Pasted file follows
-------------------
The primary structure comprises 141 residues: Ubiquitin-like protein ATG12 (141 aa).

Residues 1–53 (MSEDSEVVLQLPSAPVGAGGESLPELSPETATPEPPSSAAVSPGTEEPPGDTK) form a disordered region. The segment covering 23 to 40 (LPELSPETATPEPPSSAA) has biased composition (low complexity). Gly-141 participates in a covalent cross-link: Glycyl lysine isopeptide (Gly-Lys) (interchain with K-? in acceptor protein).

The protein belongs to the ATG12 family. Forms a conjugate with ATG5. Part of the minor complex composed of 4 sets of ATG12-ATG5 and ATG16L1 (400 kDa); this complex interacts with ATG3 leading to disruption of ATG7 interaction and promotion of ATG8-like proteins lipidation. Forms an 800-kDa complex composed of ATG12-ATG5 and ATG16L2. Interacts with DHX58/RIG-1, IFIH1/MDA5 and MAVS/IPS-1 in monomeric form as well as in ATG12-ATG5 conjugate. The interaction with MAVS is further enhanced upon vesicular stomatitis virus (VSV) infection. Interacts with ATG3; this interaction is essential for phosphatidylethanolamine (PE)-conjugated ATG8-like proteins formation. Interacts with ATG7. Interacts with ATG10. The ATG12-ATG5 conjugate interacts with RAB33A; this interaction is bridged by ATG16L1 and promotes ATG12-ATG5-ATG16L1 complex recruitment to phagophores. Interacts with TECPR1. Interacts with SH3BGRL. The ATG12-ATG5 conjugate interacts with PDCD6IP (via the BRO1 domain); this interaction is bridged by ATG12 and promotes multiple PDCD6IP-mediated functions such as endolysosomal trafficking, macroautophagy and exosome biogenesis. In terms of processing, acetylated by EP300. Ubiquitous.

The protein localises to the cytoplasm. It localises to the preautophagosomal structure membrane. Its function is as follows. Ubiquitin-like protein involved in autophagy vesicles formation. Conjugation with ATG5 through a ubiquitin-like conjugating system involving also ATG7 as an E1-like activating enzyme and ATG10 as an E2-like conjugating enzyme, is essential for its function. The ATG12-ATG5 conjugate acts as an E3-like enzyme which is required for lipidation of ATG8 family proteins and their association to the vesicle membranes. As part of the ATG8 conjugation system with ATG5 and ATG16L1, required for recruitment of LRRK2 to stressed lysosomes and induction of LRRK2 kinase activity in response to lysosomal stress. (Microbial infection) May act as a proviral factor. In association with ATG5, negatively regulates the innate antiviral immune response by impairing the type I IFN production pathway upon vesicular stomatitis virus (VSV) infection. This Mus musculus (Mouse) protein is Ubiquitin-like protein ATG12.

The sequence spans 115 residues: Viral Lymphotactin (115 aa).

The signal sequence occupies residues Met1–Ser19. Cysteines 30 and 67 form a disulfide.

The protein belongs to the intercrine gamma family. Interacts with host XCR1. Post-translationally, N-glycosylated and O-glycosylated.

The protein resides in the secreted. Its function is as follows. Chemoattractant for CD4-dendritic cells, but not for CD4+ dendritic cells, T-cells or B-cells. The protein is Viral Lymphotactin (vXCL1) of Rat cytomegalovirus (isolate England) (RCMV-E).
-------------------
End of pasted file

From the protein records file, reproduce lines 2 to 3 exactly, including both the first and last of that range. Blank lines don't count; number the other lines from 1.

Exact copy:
Residues 1–53 (MSEDSEVVLQLPSAPVGAGGESLPELSPETATPEPPSSAAVSPGTEEPPGDTK) form a disordered region. The segment covering 23 to 40 (LPELSPETATPEPPSSAA) has biased composition (low complexity). Gly-141 participates in a covalent cross-link: Glycyl lysine isopeptide (Gly-Lys) (interchain with K-? in acceptor protein).

The protein belongs to the ATG12 family. Forms a conjugate with ATG5. Part of the minor complex composed of 4 sets of ATG12-ATG5 and ATG16L1 (400 kDa); this complex interacts with ATG3 leading to disruption of ATG7 interaction and promotion of ATG8-like proteins lipidation. Forms an 800-kDa complex composed of ATG12-ATG5 and ATG16L2. Interacts with DHX58/RIG-1, IFIH1/MDA5 and MAVS/IPS-1 in monomeric form as well as in ATG12-ATG5 conjugate. The interaction with MAVS is further enhanced upon vesicular stomatitis virus (VSV) infection. Interacts with ATG3; this interaction is essential for phosphatidylethanolamine (PE)-conjugated ATG8-like proteins formation. Interacts with ATG7. Interacts with ATG10. The ATG12-ATG5 conjugate interacts with RAB33A; this interaction is bridged by ATG16L1 and promotes ATG12-ATG5-ATG16L1 complex recruitment to phagophores. Interacts with TECPR1. Interacts with SH3BGRL. The ATG12-ATG5 conjugate interacts with PDCD6IP (via the BRO1 domain); this interaction is bridged by ATG12 and promotes multiple PDCD6IP-mediated functions such as endolysosomal trafficking, macroautophagy and exosome biogenesis. In terms of processing, acetylated by EP300. Ubiquitous.